"Megan, in my opinion, is one of the few artists … that has a visceral imagination that portrays horror, wonder, and beauty on canvas. Her use of shading has inspired my photos more than once, and continues to this very day. She's truly something special." Stephen Jackson, photographer, Rising Up studios, Tokyo.
Japan has a diverse art scene that spans far beyond stereotypes. There is a market for everything. Those opportunities exist in busy metropolitan cities but also in smaller cities and less-well-known prefectures. I recently interviewed an American artist who is originally from Minnesota. She lives in Gifu City and has been commissioned, sold, and continues exhibiting far and wide.
Nonetheless, the artist Megan Barnett, explained that painting is a relatively new profession for her. “I actually started to paint just last November! I’ve been drawing since I could hold a pencil and dabbled in painting during my senior year of high school. However, painting didn’t become my main medium until I challenged myself to create something larger than A4 size”, she said.
Art in Japan has a long history that transcends stereotypes. This includes horror and humor that can be seen in 16th and 17th century depictions of ghosts and monsters, and in Shunga eroticism throughout the Edo period. Megan might be in the right place. Yoshimi Ando thinks so, and said her, "Art always makes a big impression on me, keep painting … (the pictures) have a real life presence. They are great."
I asked how Megan would describe her work since a quick gander at her works illustrates a dark and intricate style. Accordingly, there is no easy way to describe her style. “If I had to pick one word it’d be evolving. I have what I consider roughly three main go-to styles (abstract, spooky, and art nouveau) but I am always trying to do something new in every piece and grow.”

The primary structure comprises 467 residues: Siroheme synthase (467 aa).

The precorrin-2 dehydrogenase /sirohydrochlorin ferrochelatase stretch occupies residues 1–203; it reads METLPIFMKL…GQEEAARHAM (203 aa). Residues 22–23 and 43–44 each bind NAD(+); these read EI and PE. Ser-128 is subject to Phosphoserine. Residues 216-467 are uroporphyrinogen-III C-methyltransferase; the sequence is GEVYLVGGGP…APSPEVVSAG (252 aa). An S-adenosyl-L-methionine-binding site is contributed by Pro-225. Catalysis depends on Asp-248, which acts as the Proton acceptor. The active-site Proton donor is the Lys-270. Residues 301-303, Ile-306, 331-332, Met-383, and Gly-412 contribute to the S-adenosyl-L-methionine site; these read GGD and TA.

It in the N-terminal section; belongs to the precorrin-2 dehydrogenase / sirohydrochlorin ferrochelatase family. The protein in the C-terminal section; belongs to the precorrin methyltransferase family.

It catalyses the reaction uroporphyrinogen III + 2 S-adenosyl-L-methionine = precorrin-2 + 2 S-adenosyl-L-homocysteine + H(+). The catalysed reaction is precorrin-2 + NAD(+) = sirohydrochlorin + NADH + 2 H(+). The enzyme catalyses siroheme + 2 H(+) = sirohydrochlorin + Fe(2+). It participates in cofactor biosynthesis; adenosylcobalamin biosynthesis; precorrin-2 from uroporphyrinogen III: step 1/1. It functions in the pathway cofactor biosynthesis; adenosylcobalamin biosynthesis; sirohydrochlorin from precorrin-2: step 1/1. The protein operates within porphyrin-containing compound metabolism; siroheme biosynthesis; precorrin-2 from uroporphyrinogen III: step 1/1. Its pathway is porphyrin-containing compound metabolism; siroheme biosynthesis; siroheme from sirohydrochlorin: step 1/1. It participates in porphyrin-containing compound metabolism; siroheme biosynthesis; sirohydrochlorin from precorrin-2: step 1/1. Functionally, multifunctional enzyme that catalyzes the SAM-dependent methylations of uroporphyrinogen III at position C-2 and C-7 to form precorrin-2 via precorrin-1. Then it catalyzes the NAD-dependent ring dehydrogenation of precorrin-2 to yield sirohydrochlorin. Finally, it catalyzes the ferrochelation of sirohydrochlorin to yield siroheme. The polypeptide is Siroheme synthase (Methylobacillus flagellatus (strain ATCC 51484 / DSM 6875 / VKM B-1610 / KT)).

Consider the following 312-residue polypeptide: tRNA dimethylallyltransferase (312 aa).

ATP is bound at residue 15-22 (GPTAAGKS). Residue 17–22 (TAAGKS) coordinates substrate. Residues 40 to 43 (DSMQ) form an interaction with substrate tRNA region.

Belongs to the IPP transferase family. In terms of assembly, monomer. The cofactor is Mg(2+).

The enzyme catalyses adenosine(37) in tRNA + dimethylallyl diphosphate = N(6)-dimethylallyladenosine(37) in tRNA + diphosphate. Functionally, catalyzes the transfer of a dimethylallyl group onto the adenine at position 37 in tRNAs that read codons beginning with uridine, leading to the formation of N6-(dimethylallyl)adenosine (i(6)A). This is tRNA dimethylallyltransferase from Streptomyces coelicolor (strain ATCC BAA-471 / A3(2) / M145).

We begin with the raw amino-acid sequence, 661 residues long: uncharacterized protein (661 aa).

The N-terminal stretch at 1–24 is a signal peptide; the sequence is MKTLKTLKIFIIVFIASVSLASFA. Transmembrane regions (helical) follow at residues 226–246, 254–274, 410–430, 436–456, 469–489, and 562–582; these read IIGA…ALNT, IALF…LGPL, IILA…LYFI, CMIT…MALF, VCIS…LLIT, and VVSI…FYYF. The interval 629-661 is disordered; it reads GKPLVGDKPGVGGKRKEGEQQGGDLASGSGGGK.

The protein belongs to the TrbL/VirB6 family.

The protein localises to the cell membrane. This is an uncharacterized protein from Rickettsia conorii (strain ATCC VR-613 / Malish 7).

RedMegs is not alone in trying to develop her art in Japan. Work hours and the lack of free time are familiar obstacles to many. Interestingly, Megan pointed out that it is easier to be an artist in Japan than the United States. “Being foreign has not much effect as the general art underground and culture here is open-minded and accepting of all styles and backgrounds. The only challenge is the language-barrier!”
Those barriers have not stopped her. “I’ve done two exhibitions as a part of art festivals/events … (Tokyo 2013, Yokohama 2014) … and a one month-long solo showcase in Gifu City throughout April this year. I’ll be at the Nagoya Creator’s Market on June 18th, 2016 and am looking to exhibit in a gallery and more events this year but nothing set-in-stone yet”.
(Gifu City Exhibition. April, 2016)
Some people shy away from developing their talents here due to the different and intricate culture and society that is Japan. However, “What’s great about Japan’s art culture is there is a place for everyone and every style somewhere here. Don’t worry about your technical skills or education, just be open, make what you want to make and don’t be afraid to put yourself out there”, she added.
RedMegs has developed a brand for herself and continues to engage with the artistic, foreign and traditional communities in Japan. Her story is an inspiration to those who may question their ability to develop their passions. It will be very interesting to see what happens to this American artist in the future. One can only wish her every success, and that people in and visiting Japan have the chance to view her work.